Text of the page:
Reading Ramblings – February 3, 2019

Reading Ramblings

Date: Fourth Sunday after the Epiphany, February 3, 2019

Texts: Jeremiah 1:4-10; Psalm 71:1-6; 1 Corinthians 12:31b-13:13; Luke 4:31-44

Context: The season of Ordinary Time can seem a bit random. Not governed by an overriding event like the other major seasons of the liturgical year, it offers an opportunity to delve into what theologians sometimes refer to as the full counsel of God. The Bible speaks about a stunning array of topics and issues. Sometimes more than we’d prefer, sometimes fewer than we’d hope for. Sometimes in nearly mind-numbing depth, and other times in a cursory fashion that leaves us clamoring for more. Many preachers use this time for a variety of sermon series’ and other means of providing structure. I still prefer to utilize the assigned texts from the Revised Common Lectionary (RCL) – LCMS edition, but I look for ways to preach on a variety of different topics and ideas. My preference is to look for a theme common to all the readings, but sometimes I prefer to focus on just one. In light of recent legislation in

Jeremiah 1:4-10 – Powerful verses in this day and age, that declare that the Lord is the author of life, and life begins well before birth. If God can know us before we are even conceived, how much more important is it that we should recognize that life – once conceived -as a gift of God and deserving of full acknowledgment and treatment the same as any other human being? In a culture that seeks to redefine life to fit convenience, we can never forget that life is not our creation. The Creator of the Universe works in and through human beings to bring new life, but remains the sole author of all such life. We are bound to acknowledge his sovereignty and power in this respect, and to treat those lives as precious regardless of age.

Psalm 71:1-6 – Most people would agree that we should save others from wicked, unjust, and cruel people. What matters is how we identify perpetrators as well as victims. Ultimately God is the one who saves, and his salvation is not merely temporary or for the span of a lifetime. He alone is able to save eternally, and He alone is able to save even from the grave, even from the worst depredations we perpetrate on one another. When we act to save the innocent and the helpless, we do so guided by His wisdom, and trusting ultimately that He will do what we cannot, and that in Him, there is hope not only for the least remembered and overlooked victim of evil, but hope even for those who perpetrated the offense. For this God is indeed worthy of praise!

1 Corinthians 12:31b-13:13 – These verses are popular at weddings. They are full of hope and beauty, capturing the best we can aspire to in our love for one another. But ultimately these verses are not good news about what we extend to each other, but rather condemning verses. Who loves like this? Who can love so perfectly and completely and totally? God alone can. While these verses should serve to inspire, they should also serve to humble. They should also serve as warnings against our pride and arrogance, against assuming that we are justified because we have fulfilled them perfectly while others have not. Love is the necessary basis for all of our aspirations and actions, but love not as arbitrarily defined by us, but as defined by God. God alone as the source and embodiment of love can define how love should properly express itself. All other gifts and particularly spiritual gifts are granted and exercised within the God-defined realm and motivation of love. Anytime we seek to use a gift of God’s for a purpose other than love, we stand condemned and in need of repentance. Anytime we seek to justify our cruelty or unfeeling attitudes towards others in spiritual or Biblical language we are condemned and called to repentance. Love is what will remain when we are brought into the presence of God. First and foremost his perfect love for us, described so beautifully in these verses, and then secondarily and in response, our love for him, which will be perfected and restored to that love of which only Adam, Eve, and Jesus have been capable of in all of human history. How magnificent it will be in that day to love so completely and purely!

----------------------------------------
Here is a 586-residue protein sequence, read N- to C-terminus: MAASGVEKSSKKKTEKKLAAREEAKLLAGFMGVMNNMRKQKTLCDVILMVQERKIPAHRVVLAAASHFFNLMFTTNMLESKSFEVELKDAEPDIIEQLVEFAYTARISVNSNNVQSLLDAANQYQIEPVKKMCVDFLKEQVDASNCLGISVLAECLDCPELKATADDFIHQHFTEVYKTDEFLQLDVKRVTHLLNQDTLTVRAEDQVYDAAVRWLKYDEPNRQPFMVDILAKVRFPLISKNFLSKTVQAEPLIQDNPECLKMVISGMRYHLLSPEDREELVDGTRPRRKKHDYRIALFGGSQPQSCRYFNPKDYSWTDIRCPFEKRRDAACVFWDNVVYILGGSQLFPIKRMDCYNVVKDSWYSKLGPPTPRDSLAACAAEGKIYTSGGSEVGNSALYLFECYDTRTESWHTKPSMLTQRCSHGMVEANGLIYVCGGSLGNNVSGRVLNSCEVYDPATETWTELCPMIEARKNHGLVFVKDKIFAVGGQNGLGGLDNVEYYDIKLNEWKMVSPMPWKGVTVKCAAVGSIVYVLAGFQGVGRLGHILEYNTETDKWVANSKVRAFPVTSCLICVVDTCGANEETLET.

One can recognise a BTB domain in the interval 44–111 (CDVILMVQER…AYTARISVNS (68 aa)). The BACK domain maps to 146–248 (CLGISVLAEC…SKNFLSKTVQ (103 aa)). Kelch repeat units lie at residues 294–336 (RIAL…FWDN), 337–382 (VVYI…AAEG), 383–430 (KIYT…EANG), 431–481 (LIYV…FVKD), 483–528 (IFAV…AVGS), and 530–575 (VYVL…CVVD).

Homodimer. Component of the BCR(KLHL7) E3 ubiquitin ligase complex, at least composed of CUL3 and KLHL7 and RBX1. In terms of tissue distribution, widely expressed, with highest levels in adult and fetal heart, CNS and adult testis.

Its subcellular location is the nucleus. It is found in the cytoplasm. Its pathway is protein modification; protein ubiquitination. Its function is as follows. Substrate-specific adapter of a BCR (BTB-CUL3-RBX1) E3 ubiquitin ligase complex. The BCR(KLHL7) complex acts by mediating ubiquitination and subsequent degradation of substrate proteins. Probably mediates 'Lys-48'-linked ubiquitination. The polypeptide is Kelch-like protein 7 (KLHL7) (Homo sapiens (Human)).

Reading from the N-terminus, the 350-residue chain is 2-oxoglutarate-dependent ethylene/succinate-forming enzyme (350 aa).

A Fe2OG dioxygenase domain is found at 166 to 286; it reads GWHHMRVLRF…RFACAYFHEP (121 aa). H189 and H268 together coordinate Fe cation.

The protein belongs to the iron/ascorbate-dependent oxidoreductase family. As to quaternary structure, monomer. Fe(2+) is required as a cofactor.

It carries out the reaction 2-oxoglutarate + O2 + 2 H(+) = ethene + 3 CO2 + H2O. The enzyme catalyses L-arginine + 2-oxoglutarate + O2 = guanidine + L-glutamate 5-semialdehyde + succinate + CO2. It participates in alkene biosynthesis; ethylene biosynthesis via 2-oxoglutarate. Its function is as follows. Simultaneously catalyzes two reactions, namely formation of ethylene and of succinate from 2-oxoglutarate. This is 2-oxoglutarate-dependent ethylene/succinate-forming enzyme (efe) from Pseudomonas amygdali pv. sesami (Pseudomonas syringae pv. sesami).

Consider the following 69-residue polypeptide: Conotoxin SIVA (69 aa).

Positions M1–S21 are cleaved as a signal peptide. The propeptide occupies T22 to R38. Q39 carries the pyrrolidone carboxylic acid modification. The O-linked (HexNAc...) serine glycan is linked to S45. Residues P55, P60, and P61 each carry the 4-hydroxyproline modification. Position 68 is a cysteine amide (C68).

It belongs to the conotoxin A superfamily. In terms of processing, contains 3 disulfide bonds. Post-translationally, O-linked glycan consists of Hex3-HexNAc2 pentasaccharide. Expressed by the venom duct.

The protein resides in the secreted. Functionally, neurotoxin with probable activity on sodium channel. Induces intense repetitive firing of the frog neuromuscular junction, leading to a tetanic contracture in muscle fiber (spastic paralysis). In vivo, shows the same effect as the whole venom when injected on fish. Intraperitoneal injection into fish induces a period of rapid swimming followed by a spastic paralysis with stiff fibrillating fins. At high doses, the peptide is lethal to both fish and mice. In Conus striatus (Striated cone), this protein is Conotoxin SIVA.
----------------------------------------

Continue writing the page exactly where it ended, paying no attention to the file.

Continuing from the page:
Luke 4:31-44 – If we consider the sick or demon-oppressed to be in need of rescuing, Jesus proves that He possesses the authority to do so. While we are prone to think of illnesses in terms of bacteria and viruses, and struggle with the idea of demon-possession, Jesus demonstrates the the intricacies of these matters are no match simply for the Word through whom all things were created (John 1). These are some of the afflictions we are promised release from in the day of our Lord’s return and the resurrection of the dead to new life. Note that the crowds marvel not at the existence of demons, but at Jesus’ authority over them. Note also the distinction Luke (traditionally thought to be a physician) makes between demon possession and illness. The fact that people were readily able to accept the existence of demons doesn’t mean they couldn’t recognize illness for what it was.

Life is a precious gift from God. While sin has brought sickness and all manner of other suffering into our world, God remains the source of healing, both temporally and eternally. It is always appropriate to pray for God for healing while trusting in his good and gracious will in all situations and circumstances.

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